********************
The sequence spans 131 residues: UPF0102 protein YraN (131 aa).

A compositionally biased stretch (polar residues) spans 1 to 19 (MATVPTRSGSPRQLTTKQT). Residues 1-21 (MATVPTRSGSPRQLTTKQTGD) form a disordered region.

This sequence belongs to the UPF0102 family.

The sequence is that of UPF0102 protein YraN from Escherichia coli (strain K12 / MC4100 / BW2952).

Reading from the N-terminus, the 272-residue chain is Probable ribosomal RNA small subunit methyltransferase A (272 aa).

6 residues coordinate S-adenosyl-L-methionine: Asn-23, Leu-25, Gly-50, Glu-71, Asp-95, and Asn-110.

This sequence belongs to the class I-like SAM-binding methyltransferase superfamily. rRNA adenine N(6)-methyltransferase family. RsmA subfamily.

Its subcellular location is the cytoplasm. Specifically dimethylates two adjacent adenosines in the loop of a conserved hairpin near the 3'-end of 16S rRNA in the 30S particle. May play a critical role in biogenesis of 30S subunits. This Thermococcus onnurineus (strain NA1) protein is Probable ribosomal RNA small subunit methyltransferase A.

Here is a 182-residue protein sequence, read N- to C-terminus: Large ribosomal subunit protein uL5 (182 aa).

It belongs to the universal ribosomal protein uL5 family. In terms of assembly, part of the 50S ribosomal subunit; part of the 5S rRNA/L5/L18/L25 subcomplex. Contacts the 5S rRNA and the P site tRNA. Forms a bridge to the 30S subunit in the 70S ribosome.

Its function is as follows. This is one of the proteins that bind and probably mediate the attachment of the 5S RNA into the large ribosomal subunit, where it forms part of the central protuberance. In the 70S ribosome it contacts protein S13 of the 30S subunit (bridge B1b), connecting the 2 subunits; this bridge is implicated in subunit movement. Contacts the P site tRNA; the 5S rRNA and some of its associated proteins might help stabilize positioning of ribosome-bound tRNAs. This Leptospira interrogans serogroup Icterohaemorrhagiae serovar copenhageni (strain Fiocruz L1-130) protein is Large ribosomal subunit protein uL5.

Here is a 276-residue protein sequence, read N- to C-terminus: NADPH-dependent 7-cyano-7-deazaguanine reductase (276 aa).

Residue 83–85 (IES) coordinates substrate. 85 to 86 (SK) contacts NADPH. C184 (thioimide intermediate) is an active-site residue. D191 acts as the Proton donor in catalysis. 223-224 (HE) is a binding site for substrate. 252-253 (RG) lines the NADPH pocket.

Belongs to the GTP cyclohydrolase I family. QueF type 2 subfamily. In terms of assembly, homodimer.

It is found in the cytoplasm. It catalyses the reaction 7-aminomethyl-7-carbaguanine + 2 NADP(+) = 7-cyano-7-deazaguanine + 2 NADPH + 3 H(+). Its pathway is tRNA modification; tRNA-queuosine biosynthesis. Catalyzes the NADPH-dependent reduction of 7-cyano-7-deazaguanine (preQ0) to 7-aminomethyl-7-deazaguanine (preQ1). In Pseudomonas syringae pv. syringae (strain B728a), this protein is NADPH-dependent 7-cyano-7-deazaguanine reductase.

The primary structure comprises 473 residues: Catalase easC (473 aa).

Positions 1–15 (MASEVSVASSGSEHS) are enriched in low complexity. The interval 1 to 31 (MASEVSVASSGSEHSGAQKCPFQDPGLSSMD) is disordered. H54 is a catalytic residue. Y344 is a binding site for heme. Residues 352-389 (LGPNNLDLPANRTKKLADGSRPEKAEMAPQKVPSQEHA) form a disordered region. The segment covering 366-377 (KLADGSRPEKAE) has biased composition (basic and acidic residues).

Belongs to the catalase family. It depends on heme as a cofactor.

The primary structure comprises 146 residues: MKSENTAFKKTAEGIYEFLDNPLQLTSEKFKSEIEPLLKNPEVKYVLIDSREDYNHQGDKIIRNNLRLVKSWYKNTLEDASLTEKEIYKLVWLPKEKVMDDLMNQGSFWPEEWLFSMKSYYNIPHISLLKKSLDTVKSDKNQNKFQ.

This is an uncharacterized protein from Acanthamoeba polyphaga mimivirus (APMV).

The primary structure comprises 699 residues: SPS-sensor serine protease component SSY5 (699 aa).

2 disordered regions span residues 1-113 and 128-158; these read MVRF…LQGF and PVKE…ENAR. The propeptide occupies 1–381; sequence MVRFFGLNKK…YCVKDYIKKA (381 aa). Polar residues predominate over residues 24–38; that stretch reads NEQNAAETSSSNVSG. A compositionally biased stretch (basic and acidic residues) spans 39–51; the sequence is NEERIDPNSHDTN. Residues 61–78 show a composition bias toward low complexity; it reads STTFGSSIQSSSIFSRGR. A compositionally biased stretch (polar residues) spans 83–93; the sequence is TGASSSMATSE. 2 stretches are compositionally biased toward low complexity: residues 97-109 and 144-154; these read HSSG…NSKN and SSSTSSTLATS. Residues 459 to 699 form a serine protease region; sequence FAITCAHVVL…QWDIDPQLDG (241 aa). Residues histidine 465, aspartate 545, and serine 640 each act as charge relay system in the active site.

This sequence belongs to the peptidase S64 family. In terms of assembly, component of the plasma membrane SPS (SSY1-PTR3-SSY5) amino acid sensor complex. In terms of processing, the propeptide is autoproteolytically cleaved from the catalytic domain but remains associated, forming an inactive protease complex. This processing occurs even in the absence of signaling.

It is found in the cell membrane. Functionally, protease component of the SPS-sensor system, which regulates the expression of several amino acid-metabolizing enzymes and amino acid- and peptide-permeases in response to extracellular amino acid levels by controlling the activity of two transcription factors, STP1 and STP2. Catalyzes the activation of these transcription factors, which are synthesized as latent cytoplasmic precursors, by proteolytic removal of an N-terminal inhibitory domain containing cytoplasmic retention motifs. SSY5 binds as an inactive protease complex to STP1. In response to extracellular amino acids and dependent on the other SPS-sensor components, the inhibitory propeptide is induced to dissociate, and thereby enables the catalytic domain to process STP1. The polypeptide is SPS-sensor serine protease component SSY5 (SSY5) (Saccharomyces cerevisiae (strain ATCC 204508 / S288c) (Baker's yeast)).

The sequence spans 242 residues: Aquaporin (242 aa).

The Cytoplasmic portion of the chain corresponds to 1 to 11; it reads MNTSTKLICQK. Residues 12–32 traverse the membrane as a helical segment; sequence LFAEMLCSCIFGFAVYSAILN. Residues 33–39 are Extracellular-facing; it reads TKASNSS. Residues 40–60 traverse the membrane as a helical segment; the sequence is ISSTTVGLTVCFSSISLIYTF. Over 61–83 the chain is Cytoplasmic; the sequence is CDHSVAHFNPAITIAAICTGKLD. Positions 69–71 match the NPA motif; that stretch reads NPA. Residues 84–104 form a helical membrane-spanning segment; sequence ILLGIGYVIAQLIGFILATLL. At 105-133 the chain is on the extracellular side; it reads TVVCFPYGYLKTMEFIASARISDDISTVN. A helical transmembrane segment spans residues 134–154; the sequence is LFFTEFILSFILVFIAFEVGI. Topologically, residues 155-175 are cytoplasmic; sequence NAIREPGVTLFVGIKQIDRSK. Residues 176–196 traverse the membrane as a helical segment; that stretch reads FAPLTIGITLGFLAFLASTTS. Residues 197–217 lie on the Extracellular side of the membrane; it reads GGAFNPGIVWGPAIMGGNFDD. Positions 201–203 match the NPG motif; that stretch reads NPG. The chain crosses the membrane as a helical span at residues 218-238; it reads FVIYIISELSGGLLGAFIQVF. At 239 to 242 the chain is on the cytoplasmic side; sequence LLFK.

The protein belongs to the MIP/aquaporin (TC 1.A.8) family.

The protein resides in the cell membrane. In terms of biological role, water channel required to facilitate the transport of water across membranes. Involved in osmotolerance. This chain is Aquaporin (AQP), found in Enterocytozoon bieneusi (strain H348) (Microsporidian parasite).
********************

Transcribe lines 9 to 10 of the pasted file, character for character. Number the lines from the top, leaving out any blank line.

Here is a 182-residue protein sequence, read N- to C-terminus: Large ribosomal subunit protein uL5 (182 aa).

It belongs to the universal ribosomal protein uL5 family. In terms of assembly, part of the 50S ribosomal subunit; part of the 5S rRNA/L5/L18/L25 subcomplex. Contacts the 5S rRNA and the P site tRNA. Forms a bridge to the 30S subunit in the 70S ribosome.